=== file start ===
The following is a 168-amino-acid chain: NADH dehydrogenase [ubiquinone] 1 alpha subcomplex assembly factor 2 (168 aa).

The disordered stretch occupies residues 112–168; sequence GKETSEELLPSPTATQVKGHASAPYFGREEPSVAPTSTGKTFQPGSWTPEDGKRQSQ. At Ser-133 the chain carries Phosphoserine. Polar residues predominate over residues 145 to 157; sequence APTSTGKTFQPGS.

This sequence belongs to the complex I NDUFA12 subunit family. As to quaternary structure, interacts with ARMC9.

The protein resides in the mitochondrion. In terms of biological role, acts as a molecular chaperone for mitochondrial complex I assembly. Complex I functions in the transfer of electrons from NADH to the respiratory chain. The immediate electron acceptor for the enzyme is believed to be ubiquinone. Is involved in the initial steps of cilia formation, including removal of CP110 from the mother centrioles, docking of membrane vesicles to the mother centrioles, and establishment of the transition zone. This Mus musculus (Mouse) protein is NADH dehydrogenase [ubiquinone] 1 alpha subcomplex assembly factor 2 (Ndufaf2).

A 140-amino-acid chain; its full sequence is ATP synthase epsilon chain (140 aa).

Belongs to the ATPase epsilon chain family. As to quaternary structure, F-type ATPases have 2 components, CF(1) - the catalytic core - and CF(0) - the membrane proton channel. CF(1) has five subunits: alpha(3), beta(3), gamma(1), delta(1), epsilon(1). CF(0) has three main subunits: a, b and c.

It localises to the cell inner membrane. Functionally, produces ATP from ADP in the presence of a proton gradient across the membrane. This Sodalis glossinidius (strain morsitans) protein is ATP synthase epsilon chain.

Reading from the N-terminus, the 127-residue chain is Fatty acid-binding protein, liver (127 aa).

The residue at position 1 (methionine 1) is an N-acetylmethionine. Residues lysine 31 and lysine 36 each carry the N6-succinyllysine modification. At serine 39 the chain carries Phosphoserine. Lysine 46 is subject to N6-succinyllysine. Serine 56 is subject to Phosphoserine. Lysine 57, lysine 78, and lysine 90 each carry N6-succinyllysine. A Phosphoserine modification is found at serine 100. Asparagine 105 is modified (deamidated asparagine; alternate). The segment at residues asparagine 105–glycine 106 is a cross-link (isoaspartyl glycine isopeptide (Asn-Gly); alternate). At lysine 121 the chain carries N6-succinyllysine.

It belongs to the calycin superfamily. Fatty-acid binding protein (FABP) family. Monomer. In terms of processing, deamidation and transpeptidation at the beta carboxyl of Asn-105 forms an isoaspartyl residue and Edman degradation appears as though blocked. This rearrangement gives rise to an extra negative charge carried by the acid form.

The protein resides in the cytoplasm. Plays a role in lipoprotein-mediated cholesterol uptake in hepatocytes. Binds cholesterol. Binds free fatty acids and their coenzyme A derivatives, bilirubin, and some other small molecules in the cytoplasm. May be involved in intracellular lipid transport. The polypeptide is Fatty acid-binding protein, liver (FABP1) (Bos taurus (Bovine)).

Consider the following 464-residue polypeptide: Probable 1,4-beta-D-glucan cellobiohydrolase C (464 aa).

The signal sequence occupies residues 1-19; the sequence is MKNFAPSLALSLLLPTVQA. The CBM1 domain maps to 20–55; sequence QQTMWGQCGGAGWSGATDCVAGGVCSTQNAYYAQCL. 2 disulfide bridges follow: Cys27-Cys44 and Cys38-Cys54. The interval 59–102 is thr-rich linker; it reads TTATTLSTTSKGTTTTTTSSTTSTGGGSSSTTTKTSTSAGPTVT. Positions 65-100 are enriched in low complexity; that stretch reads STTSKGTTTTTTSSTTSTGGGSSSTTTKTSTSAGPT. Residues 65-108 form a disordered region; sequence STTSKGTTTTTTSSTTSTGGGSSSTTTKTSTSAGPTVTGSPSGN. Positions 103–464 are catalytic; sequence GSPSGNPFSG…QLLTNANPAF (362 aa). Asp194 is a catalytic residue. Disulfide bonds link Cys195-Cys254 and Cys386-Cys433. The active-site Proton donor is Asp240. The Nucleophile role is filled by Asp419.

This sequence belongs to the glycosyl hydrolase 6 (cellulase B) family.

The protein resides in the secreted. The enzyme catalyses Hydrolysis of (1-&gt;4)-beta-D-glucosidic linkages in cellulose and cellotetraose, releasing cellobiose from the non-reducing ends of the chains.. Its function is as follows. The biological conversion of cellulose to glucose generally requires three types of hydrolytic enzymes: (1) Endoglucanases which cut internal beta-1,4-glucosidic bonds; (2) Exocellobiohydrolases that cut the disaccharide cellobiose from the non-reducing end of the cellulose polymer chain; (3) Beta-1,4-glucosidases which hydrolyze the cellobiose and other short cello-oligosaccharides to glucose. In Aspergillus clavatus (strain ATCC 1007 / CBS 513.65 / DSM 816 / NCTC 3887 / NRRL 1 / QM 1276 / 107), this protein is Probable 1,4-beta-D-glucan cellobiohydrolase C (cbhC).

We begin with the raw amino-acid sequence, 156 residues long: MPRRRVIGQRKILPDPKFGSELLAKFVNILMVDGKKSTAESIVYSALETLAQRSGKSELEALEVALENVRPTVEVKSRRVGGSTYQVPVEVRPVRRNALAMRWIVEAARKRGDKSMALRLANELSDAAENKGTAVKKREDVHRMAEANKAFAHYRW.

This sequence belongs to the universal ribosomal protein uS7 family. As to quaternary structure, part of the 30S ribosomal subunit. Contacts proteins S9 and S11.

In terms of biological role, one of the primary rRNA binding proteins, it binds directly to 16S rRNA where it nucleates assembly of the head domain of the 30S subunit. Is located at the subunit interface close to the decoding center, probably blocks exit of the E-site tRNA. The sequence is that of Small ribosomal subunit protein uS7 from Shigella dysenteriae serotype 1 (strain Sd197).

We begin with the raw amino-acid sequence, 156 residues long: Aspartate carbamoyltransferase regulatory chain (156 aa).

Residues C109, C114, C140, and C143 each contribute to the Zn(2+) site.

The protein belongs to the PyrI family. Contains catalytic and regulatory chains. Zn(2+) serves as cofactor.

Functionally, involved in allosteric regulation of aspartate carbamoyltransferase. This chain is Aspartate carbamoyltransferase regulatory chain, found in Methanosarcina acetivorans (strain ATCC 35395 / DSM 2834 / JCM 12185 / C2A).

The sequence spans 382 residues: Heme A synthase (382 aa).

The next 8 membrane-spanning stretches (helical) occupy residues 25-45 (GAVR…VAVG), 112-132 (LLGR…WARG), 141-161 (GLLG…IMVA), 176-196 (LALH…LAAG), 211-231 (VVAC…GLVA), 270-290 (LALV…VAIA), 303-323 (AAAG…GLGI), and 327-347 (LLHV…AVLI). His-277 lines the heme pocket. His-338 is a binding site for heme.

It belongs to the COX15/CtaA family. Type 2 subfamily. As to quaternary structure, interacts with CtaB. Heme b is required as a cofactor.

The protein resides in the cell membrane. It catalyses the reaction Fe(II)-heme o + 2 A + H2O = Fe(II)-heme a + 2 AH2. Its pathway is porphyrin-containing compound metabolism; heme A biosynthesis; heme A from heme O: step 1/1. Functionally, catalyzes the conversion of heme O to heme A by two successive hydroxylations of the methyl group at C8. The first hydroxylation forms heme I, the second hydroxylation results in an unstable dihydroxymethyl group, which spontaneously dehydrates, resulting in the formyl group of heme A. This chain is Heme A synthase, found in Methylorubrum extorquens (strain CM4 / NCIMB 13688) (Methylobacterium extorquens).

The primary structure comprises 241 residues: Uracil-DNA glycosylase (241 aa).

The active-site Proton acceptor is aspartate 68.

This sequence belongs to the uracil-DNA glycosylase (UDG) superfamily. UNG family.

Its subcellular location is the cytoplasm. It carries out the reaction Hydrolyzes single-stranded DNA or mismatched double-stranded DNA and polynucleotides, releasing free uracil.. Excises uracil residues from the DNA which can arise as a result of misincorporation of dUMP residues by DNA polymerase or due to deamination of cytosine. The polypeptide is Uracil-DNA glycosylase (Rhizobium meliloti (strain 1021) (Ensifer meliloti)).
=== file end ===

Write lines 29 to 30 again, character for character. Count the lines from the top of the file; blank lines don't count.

This sequence belongs to the uracil-DNA glycosylase (UDG) superfamily. UNG family.

Its subcellular location is the cytoplasm. It carries out the reaction Hydrolyzes single-stranded DNA or mismatched double-stranded DNA and polynucleotides, releasing free uracil.. Excises uracil residues from the DNA which can arise as a result of misincorporation of dUMP residues by DNA polymerase or due to deamination of cytosine. The polypeptide is Uracil-DNA glycosylase (Rhizobium meliloti (strain 1021) (Ensifer meliloti)).